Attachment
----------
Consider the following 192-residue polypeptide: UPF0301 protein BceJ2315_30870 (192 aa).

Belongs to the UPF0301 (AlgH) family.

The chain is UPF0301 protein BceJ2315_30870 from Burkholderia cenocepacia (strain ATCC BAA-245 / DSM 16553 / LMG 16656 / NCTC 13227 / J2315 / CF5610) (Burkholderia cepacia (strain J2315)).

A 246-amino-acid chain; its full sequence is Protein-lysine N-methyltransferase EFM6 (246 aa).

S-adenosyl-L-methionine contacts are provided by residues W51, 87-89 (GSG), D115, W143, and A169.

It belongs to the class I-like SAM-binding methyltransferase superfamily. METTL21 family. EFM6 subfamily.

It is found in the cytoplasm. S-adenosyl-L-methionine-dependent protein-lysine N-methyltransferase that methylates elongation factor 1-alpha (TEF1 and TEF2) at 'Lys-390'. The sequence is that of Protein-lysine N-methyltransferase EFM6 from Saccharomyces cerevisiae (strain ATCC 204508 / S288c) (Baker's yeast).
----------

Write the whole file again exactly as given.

Consider the following 192-residue polypeptide: UPF0301 protein BceJ2315_30870 (192 aa).

Belongs to the UPF0301 (AlgH) family.

The chain is UPF0301 protein BceJ2315_30870 from Burkholderia cenocepacia (strain ATCC BAA-245 / DSM 16553 / LMG 16656 / NCTC 13227 / J2315 / CF5610) (Burkholderia cepacia (strain J2315)).

A 246-amino-acid chain; its full sequence is Protein-lysine N-methyltransferase EFM6 (246 aa).

S-adenosyl-L-methionine contacts are provided by residues W51, 87-89 (GSG), D115, W143, and A169.

It belongs to the class I-like SAM-binding methyltransferase superfamily. METTL21 family. EFM6 subfamily.

It is found in the cytoplasm. S-adenosyl-L-methionine-dependent protein-lysine N-methyltransferase that methylates elongation factor 1-alpha (TEF1 and TEF2) at 'Lys-390'. The sequence is that of Protein-lysine N-methyltransferase EFM6 from Saccharomyces cerevisiae (strain ATCC 204508 / S288c) (Baker's yeast).